Home Facebook Now Shares Phone Number & Address With Third-Party Apps

Facebook Now Shares Phone Number & Address With Third-Party Apps

Facebook recently announced on its developer blog that it will now be “making a user’s address and mobile phone number accessible as part of the User Graph object.” In other words, the site will now let third-party applications (think Farmville or that spammy app your friends keep falling for that promises to show them who is stalking them on Facebook) access your contact information.

“Because this is sensitive information,” reads the announcement, “[…]permissions must be explicitly granted to your application by the user via our standard permissions dialogs.” Take a look at the example permission dialogs box, however, and tell us if you think this is enough.

Update: Facebook has announced that it has suspended the controversial feature and will be “making changes to help ensure you only share this information when you intend to do so.”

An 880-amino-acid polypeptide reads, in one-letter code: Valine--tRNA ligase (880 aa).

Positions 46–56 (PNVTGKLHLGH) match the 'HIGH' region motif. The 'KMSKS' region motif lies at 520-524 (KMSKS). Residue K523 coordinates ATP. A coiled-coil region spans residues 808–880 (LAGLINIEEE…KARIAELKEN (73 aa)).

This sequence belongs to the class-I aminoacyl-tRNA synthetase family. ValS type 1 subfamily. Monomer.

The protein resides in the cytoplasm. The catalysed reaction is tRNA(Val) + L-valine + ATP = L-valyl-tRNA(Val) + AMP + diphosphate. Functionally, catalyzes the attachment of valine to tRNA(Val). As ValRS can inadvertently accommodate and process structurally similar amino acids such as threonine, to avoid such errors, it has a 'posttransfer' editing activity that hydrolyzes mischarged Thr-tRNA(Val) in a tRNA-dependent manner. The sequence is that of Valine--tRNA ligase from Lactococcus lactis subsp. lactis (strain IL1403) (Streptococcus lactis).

As All Facebook points out, there is very little here to call attention to the fact that Facebook would now be sharing something that it previously did not share. In this particular dialog box, it’s only one of two items, but many similar boxes contain more. “[Users] probably won’t notice the addition of the words ‘current address and mobile phone number’ to the text, and likely click ‘allow’ without noticing that they’re actually granting more access than ever before,” writes Jackie Cohen for All Facebook.

Thankfully, this sort of information cannot be shared via your friends’ careless actions, unlike other profile information. According to Facebook’s blog post, “these permissions only provide access to a user’s address and mobile phone number, not their friend’s addresses or mobile phone numbers.”

What do you think about Facebook sharing your phone number and address? Of course, the responsibility of actually sharing that information comes down to whether or not you click that “Allow” button, but is it visually distinct enough? Does it come down to the age old rule that if you don’t want it to be public, you don’t put it on the Internet? Or do you see this as Facebook selling out its users and betraying their trust?

For a more in-depth analysis, take a look at “Facebook & Identity: The Continued Push Toward Becoming Your One True Login“.

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